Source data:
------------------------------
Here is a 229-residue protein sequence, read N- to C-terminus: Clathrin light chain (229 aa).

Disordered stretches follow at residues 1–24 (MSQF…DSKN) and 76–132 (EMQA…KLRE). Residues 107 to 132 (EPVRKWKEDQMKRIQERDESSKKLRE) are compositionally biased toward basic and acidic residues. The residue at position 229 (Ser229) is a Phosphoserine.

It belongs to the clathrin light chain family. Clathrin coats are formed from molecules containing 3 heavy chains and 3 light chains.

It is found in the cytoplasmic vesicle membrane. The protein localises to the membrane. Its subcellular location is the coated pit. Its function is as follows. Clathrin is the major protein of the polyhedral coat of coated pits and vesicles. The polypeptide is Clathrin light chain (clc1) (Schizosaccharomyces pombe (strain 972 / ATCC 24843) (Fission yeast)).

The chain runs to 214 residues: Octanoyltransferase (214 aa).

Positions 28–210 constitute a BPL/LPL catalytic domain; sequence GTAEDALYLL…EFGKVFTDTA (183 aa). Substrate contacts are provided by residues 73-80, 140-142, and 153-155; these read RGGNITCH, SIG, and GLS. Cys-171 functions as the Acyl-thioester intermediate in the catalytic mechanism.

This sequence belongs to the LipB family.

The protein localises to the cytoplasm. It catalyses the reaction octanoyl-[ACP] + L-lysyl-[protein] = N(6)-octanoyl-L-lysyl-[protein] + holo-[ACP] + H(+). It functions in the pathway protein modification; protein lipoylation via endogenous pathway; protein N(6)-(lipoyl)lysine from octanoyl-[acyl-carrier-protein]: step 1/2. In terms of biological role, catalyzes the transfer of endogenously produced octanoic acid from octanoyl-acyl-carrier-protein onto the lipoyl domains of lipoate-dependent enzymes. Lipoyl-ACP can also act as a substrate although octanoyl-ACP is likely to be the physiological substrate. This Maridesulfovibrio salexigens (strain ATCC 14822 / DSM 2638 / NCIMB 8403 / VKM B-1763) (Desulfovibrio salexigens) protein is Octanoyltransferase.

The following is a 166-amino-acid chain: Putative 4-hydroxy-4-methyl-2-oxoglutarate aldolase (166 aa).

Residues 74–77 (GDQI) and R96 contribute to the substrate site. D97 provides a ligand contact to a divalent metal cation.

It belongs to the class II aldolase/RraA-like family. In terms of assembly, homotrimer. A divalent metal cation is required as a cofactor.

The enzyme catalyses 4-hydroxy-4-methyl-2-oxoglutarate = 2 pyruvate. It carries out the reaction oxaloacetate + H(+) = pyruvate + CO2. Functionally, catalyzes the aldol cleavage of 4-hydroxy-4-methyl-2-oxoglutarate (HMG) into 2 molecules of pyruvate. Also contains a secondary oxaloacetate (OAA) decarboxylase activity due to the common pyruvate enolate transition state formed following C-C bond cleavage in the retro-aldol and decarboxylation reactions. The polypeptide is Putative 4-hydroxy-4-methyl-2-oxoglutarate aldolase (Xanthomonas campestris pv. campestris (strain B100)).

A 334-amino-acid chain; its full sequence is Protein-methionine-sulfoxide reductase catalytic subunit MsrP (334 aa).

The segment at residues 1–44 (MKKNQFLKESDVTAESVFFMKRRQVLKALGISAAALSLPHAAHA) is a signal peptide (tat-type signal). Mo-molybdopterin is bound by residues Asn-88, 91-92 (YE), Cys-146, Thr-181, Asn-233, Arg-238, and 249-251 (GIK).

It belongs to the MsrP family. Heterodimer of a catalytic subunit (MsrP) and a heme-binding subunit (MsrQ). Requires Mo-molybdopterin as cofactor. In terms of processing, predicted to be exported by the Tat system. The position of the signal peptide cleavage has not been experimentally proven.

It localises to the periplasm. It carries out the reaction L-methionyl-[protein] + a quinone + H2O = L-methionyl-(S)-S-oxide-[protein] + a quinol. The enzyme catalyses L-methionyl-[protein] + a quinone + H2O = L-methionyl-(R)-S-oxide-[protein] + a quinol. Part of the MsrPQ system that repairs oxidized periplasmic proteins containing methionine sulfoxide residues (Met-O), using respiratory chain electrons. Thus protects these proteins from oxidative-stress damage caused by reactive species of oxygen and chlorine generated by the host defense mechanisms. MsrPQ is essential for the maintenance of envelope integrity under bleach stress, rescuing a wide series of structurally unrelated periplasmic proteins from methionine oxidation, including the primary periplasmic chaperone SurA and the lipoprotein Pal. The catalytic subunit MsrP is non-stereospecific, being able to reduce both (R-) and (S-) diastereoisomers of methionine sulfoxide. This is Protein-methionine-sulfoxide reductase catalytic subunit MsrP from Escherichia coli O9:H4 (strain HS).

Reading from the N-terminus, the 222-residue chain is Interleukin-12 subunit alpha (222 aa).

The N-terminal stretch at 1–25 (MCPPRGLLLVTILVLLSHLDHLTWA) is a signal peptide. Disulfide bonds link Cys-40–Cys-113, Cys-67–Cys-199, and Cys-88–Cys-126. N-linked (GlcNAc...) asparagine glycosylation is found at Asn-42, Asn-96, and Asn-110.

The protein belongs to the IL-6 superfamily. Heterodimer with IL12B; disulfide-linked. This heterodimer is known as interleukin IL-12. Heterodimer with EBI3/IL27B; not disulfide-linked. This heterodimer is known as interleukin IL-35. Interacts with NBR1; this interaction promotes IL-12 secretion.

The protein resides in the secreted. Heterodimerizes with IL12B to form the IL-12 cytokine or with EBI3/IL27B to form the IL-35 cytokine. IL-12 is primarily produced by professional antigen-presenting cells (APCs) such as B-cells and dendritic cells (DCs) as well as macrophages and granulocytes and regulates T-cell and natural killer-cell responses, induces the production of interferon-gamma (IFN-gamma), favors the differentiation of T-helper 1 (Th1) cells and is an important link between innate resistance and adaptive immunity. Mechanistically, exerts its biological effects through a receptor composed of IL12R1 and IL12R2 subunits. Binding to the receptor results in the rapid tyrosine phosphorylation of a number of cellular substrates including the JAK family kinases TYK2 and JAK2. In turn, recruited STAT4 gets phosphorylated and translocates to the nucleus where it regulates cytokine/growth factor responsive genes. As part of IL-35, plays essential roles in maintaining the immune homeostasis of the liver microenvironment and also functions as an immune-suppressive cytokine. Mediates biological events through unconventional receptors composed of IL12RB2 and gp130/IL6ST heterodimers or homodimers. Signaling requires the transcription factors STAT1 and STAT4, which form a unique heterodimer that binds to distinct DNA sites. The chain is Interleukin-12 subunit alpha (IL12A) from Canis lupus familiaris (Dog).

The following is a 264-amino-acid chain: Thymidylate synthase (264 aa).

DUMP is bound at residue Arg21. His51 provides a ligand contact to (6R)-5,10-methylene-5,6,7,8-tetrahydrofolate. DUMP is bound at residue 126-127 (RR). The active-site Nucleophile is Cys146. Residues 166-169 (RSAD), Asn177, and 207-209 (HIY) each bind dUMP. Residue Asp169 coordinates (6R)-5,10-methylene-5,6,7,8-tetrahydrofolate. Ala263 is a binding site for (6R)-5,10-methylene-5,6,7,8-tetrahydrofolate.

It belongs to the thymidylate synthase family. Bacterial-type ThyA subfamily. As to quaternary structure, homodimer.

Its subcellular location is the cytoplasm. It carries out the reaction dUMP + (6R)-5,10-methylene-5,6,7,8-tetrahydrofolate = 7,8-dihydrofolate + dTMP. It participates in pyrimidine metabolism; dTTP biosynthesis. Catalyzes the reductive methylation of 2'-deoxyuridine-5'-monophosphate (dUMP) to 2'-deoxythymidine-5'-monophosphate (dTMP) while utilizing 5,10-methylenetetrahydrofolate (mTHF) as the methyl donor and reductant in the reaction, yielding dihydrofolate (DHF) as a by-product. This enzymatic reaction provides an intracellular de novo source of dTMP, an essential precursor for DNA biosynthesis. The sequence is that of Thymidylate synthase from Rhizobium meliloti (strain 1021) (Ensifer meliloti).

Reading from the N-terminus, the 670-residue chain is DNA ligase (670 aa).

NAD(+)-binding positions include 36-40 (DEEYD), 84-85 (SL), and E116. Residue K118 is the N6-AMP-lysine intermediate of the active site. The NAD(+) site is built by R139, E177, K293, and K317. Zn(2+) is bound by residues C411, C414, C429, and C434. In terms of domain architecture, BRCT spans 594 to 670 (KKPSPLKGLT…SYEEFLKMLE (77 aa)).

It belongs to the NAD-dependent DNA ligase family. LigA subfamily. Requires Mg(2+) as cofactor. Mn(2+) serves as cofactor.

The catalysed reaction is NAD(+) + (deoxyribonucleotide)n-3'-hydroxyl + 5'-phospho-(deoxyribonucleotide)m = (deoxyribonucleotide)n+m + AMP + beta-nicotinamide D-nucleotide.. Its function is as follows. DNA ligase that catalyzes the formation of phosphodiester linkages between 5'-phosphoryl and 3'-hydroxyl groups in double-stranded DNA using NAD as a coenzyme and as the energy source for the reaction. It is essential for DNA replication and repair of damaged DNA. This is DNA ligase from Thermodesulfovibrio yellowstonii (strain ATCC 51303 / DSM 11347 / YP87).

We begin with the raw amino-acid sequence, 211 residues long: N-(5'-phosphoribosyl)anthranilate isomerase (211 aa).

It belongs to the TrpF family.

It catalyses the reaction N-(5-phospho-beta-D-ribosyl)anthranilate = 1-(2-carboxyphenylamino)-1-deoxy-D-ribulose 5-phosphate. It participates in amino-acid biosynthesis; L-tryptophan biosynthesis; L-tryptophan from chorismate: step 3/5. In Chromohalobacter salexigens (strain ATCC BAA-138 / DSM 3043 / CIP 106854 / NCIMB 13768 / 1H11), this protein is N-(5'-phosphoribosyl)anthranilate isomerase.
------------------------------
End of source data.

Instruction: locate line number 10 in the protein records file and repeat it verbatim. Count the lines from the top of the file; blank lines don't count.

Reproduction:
Residues 74–77 (GDQI) and R96 contribute to the substrate site. D97 provides a ligand contact to a divalent metal cation.